Mental health, imagination & spirituality

Psychotherapists, counsellors and others interested in mental health as well as spirituality may have spotted some interesting speakers at Wychwood Circle this autumn.  After mindfulness in September, on November 3rd we have author Guy Stagg who has suffered with serious mental illness and who, as a non-believer, decided to undertake the 5,500km ‘pilgrimage’ from Canterbury to Jerusalem:  he hiked on foot, alone, on ancient paths and busy routes, relying on the generosity of strangers all the way.  The result is ‘The Crossway’ (Picador 2018), which mixes travel and memoir and where Guy Stagg (guystagg.co.uk) tells of his walk towards recovery and – a big question for us – ‘asks whether religion can still have meaning for those without faith’. Join us at Wychwood Library at 7pm. 

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After over 7 years of regular monthly meetings Wychwood Circle will take a break in 2020 but before that we have a third visit from Dr Mark Vernon (www.markvernon.com), a psychotherapist and the author of ‘How to be an Agnostic’, ‘Wellbeing’, and, just published, A Secret History of Christianity’.  His new book is largely about Owen Barfield – friend of JR Tolkien and C S Lewis – and focusses on the importance of imagination within the evolution of consciousness over the centuries, and thereby to the place of poetry as well as spirituality in a fully-rounded appreciation of the world.  His critique of contemporary Christianity is that it has lost touch with the mysticism which should be at its centre. The new book was endorsed by WPF Therapy in London as his their October book of the month.  Join us on December 8th, 7pm at the Village Hall.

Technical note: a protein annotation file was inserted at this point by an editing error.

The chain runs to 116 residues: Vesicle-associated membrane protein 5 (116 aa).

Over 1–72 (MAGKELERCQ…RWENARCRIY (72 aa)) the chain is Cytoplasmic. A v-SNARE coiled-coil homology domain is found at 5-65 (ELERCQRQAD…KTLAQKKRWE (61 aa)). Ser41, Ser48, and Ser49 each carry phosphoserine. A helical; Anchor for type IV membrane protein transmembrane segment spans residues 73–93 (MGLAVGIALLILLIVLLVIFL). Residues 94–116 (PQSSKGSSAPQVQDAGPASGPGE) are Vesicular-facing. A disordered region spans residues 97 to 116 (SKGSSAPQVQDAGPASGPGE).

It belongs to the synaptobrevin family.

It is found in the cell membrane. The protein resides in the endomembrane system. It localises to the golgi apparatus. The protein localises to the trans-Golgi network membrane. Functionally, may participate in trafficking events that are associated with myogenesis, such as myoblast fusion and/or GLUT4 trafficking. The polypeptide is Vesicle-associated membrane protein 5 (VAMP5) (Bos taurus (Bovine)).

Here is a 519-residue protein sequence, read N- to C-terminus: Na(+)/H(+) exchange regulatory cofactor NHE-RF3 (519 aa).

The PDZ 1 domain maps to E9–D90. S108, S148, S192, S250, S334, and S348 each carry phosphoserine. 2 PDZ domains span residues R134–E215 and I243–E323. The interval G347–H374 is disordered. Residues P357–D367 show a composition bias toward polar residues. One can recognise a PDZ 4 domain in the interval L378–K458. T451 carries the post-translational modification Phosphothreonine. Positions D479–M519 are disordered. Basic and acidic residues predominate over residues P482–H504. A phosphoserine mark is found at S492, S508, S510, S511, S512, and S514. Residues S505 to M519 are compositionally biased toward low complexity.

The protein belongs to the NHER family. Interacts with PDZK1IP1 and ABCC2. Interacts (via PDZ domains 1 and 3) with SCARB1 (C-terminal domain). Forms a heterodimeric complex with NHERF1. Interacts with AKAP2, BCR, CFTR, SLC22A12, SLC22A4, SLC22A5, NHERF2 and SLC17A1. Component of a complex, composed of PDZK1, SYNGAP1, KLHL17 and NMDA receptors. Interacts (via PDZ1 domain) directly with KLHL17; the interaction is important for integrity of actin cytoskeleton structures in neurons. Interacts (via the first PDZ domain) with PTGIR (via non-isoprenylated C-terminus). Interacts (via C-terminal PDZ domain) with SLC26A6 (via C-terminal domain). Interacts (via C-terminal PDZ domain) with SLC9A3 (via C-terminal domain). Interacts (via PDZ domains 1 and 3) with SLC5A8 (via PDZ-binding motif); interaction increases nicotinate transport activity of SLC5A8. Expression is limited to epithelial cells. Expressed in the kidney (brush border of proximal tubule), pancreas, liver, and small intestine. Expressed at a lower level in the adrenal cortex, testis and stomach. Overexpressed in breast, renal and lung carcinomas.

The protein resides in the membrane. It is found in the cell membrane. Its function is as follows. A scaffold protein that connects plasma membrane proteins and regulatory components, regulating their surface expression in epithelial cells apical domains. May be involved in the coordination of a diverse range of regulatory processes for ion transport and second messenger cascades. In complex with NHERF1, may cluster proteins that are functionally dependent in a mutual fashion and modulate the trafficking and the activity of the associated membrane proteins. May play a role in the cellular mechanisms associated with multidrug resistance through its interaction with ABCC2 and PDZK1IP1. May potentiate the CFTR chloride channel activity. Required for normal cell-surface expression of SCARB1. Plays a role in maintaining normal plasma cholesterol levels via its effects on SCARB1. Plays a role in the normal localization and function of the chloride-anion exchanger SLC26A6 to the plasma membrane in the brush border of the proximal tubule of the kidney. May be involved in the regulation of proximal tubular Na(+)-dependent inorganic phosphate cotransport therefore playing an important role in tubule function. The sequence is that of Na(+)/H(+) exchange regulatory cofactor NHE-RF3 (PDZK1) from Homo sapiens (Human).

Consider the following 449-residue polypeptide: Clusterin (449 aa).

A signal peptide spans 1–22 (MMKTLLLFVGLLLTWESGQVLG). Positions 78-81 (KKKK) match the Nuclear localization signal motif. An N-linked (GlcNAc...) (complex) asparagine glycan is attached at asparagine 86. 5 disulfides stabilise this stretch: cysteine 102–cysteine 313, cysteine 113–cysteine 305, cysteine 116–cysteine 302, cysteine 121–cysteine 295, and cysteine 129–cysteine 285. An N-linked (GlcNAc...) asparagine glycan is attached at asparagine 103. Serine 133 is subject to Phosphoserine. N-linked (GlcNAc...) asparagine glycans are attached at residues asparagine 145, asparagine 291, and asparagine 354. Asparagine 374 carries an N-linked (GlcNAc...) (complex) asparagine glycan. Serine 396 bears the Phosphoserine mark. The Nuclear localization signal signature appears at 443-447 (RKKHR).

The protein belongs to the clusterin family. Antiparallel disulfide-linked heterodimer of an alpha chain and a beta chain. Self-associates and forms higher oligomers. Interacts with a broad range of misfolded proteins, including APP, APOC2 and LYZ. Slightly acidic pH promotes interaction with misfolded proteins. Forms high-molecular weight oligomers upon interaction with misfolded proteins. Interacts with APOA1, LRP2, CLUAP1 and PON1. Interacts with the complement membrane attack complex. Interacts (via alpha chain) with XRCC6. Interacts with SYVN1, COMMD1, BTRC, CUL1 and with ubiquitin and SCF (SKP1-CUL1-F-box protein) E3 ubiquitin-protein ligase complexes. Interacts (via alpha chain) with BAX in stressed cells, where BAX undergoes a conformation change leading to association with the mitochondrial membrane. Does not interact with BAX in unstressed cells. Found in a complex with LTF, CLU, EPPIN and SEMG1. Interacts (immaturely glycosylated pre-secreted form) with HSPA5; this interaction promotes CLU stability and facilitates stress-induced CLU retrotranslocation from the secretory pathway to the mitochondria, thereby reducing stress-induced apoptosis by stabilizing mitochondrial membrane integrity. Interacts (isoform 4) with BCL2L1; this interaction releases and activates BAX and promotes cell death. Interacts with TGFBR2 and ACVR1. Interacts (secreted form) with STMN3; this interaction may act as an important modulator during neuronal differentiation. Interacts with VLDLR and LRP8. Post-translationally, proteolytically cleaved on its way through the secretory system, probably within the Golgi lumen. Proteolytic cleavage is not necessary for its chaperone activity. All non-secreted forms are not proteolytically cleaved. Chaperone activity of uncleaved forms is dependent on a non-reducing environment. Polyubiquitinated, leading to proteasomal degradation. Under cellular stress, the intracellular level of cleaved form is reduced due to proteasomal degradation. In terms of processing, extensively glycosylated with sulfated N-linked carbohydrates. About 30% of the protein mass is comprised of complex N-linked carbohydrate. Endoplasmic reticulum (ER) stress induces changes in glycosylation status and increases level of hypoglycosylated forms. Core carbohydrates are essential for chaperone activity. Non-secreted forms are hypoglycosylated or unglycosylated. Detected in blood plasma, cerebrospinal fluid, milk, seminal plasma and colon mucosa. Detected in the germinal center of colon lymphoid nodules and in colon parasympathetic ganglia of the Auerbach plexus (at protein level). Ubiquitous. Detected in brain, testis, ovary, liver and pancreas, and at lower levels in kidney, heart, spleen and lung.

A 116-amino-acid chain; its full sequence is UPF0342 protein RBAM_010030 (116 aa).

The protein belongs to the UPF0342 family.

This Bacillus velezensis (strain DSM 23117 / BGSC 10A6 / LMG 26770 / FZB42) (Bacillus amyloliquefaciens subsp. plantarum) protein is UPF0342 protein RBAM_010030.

Churches should be called ‘gymnasiums of the imagination’, Mark Oakley, Dean of St John’s, Cambridge, and an illustrious past visitor to the Wychwoods, recently suggested.  One hopes that our many topics at Wychwood Circle, from postmodern philosophy of religion to the spirituality of mindfulness and from walking a labyrinth to exploring poetry, have given us all some much-needed mental exercise over the years. 

David Soward

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